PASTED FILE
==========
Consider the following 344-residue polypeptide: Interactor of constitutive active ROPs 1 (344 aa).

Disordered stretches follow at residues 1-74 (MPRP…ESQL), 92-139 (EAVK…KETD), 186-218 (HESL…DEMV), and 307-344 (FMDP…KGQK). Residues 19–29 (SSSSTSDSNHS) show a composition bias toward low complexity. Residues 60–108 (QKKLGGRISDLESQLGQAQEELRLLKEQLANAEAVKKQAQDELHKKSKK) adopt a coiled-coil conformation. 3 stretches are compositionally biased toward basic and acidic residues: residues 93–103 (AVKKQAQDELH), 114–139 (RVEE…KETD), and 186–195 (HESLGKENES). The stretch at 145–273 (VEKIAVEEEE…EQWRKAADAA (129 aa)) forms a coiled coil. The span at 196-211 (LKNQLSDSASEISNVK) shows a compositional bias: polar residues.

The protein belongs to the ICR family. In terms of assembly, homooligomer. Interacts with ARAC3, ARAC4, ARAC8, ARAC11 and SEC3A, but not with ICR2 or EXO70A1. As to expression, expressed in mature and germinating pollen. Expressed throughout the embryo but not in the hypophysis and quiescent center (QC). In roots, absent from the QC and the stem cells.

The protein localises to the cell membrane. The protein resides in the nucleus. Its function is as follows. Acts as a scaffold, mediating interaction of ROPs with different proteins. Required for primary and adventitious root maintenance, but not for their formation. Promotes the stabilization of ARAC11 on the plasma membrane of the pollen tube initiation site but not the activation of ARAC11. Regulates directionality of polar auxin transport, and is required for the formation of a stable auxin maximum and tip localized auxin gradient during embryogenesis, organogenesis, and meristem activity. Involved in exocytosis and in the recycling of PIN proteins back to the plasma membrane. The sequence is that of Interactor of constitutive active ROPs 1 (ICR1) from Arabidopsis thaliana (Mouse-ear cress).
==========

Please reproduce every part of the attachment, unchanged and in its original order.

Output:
Consider the following 344-residue polypeptide: Interactor of constitutive active ROPs 1 (344 aa).

Disordered stretches follow at residues 1-74 (MPRP…ESQL), 92-139 (EAVK…KETD), 186-218 (HESL…DEMV), and 307-344 (FMDP…KGQK). Residues 19–29 (SSSSTSDSNHS) show a composition bias toward low complexity. Residues 60–108 (QKKLGGRISDLESQLGQAQEELRLLKEQLANAEAVKKQAQDELHKKSKK) adopt a coiled-coil conformation. 3 stretches are compositionally biased toward basic and acidic residues: residues 93–103 (AVKKQAQDELH), 114–139 (RVEE…KETD), and 186–195 (HESLGKENES). The stretch at 145–273 (VEKIAVEEEE…EQWRKAADAA (129 aa)) forms a coiled coil. The span at 196-211 (LKNQLSDSASEISNVK) shows a compositional bias: polar residues.

The protein belongs to the ICR family. In terms of assembly, homooligomer. Interacts with ARAC3, ARAC4, ARAC8, ARAC11 and SEC3A, but not with ICR2 or EXO70A1. As to expression, expressed in mature and germinating pollen. Expressed throughout the embryo but not in the hypophysis and quiescent center (QC). In roots, absent from the QC and the stem cells.

The protein localises to the cell membrane. The protein resides in the nucleus. Its function is as follows. Acts as a scaffold, mediating interaction of ROPs with different proteins. Required for primary and adventitious root maintenance, but not for their formation. Promotes the stabilization of ARAC11 on the plasma membrane of the pollen tube initiation site but not the activation of ARAC11. Regulates directionality of polar auxin transport, and is required for the formation of a stable auxin maximum and tip localized auxin gradient during embryogenesis, organogenesis, and meristem activity. Involved in exocytosis and in the recycling of PIN proteins back to the plasma membrane. The sequence is that of Interactor of constitutive active ROPs 1 (ICR1) from Arabidopsis thaliana (Mouse-ear cress).